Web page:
Shawarma in London

The biggest takeaway from my first few weeks abroad is to be open to new experiences. As a student back in the states, I feel that I confine myself to the same old things outside of the classroom and do not do many things out of my comfort zone. While abroad, I feel that I have lifted myself from preconceived notions and tried to experience as much as I can. This attitude helped me find things that I really enjoy and what I really do not like. Many examples come to mind including trying different types of ethnic foods, exploring different parts of London, and overall just getting a better understanding of the English culture through many other avenues.  

The first experience where I felt away from home was on the second day I was here. After going through the first day of orientation, my flat mates and I explored around Kensington and ended up at a Turkish take out place for lunch called Taza. When eating delicious chicken shawarma for the first time, I felt that I truly was in London, one of the diverse cities in the world. That was the moment that I felt that I was in a different culture, instead of just when I got to England because English culture feels very similar to American culture, almost like it was just a territory across the pond.

After being in London for about a week, I felt very comfortable. The main three things that gave me comfort was knowing how to navigate the tube system, exploring various parts of London, and having a basic routine. Learning to navigate the tube system was much simpler than I expected with the tool of apps that tell you actually were to go at our disposal. Through exploring various parts of London, I was able to have a general sense of where I was in relation to Camden, where I live, and Kensington, where I study. This tool became invaluable in figuring out where I was for when I was out of the flat. At home, I am very routine oriented, so being able to establish an actual schedule of commuting, sleeping, relaxing, and studying helped me gain my footing here in London.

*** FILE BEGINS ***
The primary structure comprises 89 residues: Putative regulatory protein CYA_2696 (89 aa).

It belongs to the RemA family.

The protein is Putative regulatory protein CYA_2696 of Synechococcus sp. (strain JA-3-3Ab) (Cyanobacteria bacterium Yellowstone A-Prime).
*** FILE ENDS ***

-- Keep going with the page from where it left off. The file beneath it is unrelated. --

Because British culture is similar to American culture, I did not really experience any notable moments of culture shock. There have been some notable differences in British and American culture though. The stereotypical things people think about British culture like them driving on the other side of the road, being polite, having bland food and being interested in politics are all relatively true. With London being a metropolitan city, I feel that it may not really represent the old-fashion British culture that can still be seen in the countryside but is more a mishmash of many different cultures.